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Child Support

Children don’t come cheap. From diapers to baby food, training wheels to school supplies, the expenses are endless and don’t just disappear, once you get divorced. Which is why Texas courts often make child support a standard part of any custody order. 

Unfortunately, knowing exactly what these payments are designed to cover—and what they aren’t—can often be controversial, confusing, and frustrating for both parents. 

To help alleviate some of these child support blues, this article will discuss what child support actually covers, what it doesn’t, and what the North Texas Family Lawyers team can do to help modify your payments if something has gone amiss.

What is Child Support? 

To begin, child support refers to the regular payments made by one parent to the other, to help offset the astronomical costs of raising a child, and ensure that both parents are held equally responsible for meeting their child’s fiscal needs. 

Most of the time, child support is ordered as the result of a child custody dispute. This often occurs when parents get a divorce; however, it can also be relevant to unmarried parents, who want a parenting plan to better organize their respective parental responsibilities. 

When ordered, child support is non-negotiable and completely enforceable. Failure to make full and timely payments can result in serious financial and legal consequences, so it’s not something you want to mess around with. 

In Texas, child support is almost always paid by the non-custodial parent (or, rather, the visitation parent). The exact amount is determined by analyzing a number of different individualized factors in your case. 

How Much is Child Support?

child support

Until a judge hands down your final order, it’s impossible to know exactly how much child support you’ll owe. The best we can do is guess, using a formula that we’ve drawn up based on the guidelines set down in the Texas Family Code:

Payer’s Annual Income (÷) 12 months (-) deductions (x) the applicable percentage: 

  • 1 child (20%)
  • 2 children (25%)
  • 3 children (30%)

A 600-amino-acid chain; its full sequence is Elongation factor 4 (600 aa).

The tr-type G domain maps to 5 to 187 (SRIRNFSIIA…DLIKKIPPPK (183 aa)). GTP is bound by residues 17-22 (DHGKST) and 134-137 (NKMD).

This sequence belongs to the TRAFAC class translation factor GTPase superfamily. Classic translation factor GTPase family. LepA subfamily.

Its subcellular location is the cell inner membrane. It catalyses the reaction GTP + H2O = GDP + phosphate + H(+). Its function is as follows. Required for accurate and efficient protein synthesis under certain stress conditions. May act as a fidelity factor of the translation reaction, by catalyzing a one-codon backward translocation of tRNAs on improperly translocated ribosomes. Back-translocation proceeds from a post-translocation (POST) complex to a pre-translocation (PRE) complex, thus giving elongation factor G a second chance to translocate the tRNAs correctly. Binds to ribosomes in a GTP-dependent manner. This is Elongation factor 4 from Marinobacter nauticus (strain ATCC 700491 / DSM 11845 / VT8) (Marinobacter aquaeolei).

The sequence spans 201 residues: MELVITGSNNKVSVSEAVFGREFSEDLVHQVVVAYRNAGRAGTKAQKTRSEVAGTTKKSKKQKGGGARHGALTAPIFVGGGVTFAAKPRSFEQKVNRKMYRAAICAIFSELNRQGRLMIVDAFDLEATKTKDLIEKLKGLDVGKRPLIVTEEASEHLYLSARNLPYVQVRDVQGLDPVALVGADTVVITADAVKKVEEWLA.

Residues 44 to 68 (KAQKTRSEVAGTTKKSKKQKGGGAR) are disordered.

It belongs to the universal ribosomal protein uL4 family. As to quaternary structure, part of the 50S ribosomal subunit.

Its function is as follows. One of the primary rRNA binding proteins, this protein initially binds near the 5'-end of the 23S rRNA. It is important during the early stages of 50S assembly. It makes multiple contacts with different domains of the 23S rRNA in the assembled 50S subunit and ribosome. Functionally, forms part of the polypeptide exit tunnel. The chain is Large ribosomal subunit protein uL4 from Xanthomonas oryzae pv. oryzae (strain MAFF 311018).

• 4 children (35%)
  • 5 children (40%) 

= Your Rough Monthly Estimate

The resulting figure represents what is needed to cover a child’s basic needs and to ensure their standard of living doesn’t suffer because of divorce. Furthermore, by calculating child support this way, the court ensures that the final amount is one that you (as parents) can realistically afford to pay. 

What Does Child Support Actually Cover?

Okay, so now that we have a better understanding of what child support is, who pays, and how it’s calculated, let’s move on to what it’s designed to cover.

According to Texas family law, child support is meant to help cover the essentials in a child’s life—but this includes more than just the basic necessities needed to sustain a pulse.  

Indeed, a custodial parent is essentially free to use child support payments however they like, so long as it ties back to the benefit of their child. This includes covering the cost of their child’s: 

  • Food and housing; 
  • Clothing, hygiene products, and other personal items;  
  • Medical and dental expenses that aren’t covered by insurance (more on that in a second…); 
  • Education costs, including school supplies, books, and fees; as well as,
  • Travel, media, and other forms of entertainment. 

That’s correct, you read that right. In addition to basic necessities, child support payments can—and, indeed, are even meant to cover—entertainment costs.

But That’s Ridiculous! Why Should I Have to Pay for Entertainment?

Sorry to bust your bubble, but according to the Texas Family Code, it isn’t ridiculous. 

In Texas (as is the case with most jurisdictions) children are entitled to the same lifestyle as their parents—including all of the benefits that your discretionary income can afford.